“All trains are in good shape,” Ebeid claimed, “and at the highest degree of efficiency. They are reviewed completely and regularly.”
The blame for the inferno was placed squarely on the third-class passengers themselves, who were faulted for carrying kerosene stoves aboard the train. After the dust settled, nothing was done for the victims or their bereaved families, who possessed little in the way of political clout. This, along with every other calamity that befalls the nation’s poor, was dismissed as an act of God.
A trip home
The village of Al-Munshah, my father’s birthplace on the West Bank of the Nile, is 11 kilometers and one train stop south of Sohag. There, you’ll find no taxis, no pay phones, and no hotels or cinemas.
Like the Nile, daily life ebbs and flows with a calm, predictable regularity. The morning papers arrive in Al-Munshah from Cairo at about 6:45 am aboard train 90. The village has two churches, dozens of mosques and two bridges crossing a canal. Distances can easily be traversed by a brief trek, but horse-drawn carriages can be summoned for a lift.
The village has two public squares. One, along Al-Gideed Street, is called Abdel Nasser Square, marked by a bust of the late president. The other is called Martyrs Square, where a white stone block is inscribed with the names of village residents who have died in the nation’s wars. Mud brick dwellings are gradually giving way to red brick and concrete structures.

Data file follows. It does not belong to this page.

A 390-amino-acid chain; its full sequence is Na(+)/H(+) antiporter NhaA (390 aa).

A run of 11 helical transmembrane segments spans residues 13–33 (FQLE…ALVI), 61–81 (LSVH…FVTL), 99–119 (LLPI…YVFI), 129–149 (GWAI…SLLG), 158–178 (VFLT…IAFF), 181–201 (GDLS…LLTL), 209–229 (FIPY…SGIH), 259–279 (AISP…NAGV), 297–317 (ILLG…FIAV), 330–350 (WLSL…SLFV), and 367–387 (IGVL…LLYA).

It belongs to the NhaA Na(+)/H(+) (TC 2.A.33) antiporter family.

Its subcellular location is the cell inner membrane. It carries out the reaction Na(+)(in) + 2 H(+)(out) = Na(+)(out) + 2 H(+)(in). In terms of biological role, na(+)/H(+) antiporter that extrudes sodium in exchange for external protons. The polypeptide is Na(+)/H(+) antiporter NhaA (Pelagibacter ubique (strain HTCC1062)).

Even in this place of quiet isolation, there is an increased sense of the outside world. Satellite dishes flank rooftops in even the smallest villages in Upper Egypt, and everywhere you hear the ringing of mobile phones. At local cafés, villagers surround the television set, an appliance that has soaked deep into the social fabric.
Farming is central to Upper Egyptian life, and sugarcane is the mainstay of its agrarian economy. For centuries, the livelihood of villagers was regulated by the annual flooding of the Nile, Egypt’s liquid lifeline. The construction of the Aswan High Dam tamed the river’s waters, giving rise to perennial cultivation. Further change in land tenure occurred with the implementation of Law 96 of 1992, which introduced market-driven liberalization to the agricultural sector, reversing the land reforms of Gamal Abdel Nasser.
“You will find that agriculture is still the principle economic activity because of the phenomenon of the part-time farmer,” says AUC’s Saad. “Many people practice farming and they practice other occupations as well. Many people who are government employees are also farmers.”
Land reclamation schemes are being undertaken all along the valley. The grandest of them is Toshka, where the Nile River’s waters are being diverted to meet the needs of new and expanding cities. The regime’s pet project began in early 1997 to pump water from Lake Nasser into a canal irrigating a half million feddans and opening up land for new cities, tourist villages and industry in a new Nile valley in Egypt’s Southern Desert.
Despite all the hype heralding its launch, Toshka has yet to deliver on its promises of employment for Upper Egyptians.
Upper Egypt has long been a source of migrants to Cairo and other large urban centers. In the last generation Upper Egyptians found work laboring in the Gulf. More recently, expansive development of the Red Sea coast—Hurghada, Safaga, Marsa Allam—has offered jobs to Upper Egyptians in search of work.